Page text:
The problem also meant that I was out of action for Sunday although with the light drizzle falling on Sunday morning, I wasn’t too upset about that. At least the problem should be a simple fix with a new set of clutch plates likely to resolve the problem. I did have a look at the clutch when I got back and the steels are in good condition with no notches on the clutch basket either.



Today, North Tyneside was hit by the kind of storm you usually only hear about or see on the news. I watched from my office window looking out over the bay as the sky got darker and darker to the point cars started using headlights, the sky was like a stroboscope and there was the gentle rumble of thunder in the background. The rain then arrived, hammering down and soon there was a river flowing down my street, on both the road and pavement. I couldn’t stop grinning, I can totally sympathise with storm chasers!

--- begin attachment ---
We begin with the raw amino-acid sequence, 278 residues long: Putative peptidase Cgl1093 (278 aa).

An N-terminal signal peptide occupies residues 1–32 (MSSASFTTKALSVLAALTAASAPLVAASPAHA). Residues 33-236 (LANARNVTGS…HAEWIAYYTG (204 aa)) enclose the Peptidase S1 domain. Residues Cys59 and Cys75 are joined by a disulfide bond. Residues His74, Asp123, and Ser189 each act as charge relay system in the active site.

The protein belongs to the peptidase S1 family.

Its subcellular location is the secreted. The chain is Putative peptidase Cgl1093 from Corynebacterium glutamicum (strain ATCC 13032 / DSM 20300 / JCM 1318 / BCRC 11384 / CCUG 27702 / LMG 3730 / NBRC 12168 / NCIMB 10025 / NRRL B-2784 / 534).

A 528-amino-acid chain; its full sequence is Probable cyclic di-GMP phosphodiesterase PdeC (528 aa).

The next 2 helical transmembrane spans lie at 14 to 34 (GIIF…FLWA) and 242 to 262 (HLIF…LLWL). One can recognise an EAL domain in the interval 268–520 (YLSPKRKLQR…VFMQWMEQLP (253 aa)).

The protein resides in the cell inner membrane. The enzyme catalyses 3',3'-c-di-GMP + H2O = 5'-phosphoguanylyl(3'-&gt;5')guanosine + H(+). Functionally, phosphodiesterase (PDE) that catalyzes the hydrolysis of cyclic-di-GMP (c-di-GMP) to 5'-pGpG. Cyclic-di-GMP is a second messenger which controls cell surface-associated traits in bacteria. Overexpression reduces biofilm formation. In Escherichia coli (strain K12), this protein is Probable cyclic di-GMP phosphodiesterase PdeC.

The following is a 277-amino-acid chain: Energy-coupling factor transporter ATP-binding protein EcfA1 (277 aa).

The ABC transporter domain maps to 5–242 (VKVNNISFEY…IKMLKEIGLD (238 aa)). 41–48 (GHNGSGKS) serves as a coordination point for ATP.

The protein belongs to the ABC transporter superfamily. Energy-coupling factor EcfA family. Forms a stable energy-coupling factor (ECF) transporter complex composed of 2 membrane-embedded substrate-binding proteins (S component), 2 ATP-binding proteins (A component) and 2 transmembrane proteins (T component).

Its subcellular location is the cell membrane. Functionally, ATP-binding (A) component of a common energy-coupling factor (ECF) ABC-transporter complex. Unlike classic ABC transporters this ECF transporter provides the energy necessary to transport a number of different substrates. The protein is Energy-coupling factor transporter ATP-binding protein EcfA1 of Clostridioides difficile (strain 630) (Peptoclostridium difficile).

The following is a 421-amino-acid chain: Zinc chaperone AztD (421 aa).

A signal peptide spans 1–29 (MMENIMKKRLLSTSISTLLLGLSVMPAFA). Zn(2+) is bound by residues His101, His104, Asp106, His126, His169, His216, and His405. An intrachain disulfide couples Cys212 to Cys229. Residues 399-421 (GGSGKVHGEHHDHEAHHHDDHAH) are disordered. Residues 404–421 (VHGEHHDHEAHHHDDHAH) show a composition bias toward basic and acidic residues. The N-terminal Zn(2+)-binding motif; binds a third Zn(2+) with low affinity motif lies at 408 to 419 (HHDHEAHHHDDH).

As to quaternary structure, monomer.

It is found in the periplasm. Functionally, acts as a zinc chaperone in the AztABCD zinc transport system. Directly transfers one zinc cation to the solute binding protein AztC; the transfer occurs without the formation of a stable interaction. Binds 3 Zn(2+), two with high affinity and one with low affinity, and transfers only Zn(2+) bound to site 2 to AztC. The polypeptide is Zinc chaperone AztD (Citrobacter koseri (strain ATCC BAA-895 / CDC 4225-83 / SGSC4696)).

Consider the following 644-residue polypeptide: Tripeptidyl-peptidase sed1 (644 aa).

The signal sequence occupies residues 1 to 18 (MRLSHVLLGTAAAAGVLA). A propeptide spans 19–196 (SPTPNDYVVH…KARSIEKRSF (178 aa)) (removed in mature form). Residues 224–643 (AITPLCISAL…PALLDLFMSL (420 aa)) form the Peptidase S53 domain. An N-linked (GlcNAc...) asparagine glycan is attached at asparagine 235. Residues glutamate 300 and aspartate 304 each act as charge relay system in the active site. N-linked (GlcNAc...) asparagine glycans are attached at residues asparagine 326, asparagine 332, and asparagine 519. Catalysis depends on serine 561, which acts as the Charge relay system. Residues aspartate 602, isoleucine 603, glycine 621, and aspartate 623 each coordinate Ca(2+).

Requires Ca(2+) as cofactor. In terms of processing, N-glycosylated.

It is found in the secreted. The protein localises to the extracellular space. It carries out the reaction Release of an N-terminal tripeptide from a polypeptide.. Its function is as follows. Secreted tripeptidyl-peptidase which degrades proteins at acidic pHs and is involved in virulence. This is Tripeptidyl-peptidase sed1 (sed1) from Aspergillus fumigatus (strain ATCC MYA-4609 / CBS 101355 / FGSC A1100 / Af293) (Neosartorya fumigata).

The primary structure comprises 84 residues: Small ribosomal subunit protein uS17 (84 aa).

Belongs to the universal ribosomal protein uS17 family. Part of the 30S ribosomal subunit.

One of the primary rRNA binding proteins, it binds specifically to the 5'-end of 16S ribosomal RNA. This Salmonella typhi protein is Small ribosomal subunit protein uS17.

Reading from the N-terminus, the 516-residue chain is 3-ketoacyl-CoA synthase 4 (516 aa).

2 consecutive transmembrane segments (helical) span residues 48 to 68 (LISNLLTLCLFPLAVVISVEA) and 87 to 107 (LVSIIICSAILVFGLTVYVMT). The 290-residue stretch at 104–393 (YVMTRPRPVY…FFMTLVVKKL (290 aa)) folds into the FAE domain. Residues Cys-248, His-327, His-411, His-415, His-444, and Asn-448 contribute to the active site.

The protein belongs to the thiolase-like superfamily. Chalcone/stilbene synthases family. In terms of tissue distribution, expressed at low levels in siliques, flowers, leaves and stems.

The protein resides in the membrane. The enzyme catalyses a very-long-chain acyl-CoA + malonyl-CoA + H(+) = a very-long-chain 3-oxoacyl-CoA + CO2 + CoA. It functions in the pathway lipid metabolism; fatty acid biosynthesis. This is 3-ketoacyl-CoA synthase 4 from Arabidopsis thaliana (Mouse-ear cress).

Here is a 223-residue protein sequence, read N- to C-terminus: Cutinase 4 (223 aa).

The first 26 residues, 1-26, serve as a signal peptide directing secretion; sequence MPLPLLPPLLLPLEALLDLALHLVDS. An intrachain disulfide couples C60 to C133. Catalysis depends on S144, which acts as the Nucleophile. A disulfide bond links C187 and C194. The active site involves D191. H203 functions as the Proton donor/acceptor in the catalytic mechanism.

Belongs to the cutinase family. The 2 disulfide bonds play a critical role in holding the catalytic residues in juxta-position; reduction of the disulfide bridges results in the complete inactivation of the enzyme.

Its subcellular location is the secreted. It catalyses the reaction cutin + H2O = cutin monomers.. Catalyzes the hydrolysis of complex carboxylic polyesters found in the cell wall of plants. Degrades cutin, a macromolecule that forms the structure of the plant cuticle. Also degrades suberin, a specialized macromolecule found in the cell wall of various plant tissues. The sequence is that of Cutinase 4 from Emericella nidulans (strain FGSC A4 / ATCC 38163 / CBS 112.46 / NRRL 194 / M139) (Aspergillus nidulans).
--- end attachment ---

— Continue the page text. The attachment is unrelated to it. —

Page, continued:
The police were soon on the scene to block off the road since it was flooding on the corner just down the road. I wasn’t too worried, there is a cliff and the water can only get so high. The back of the house is more of a risk but they’ve just put new special storm drains in there.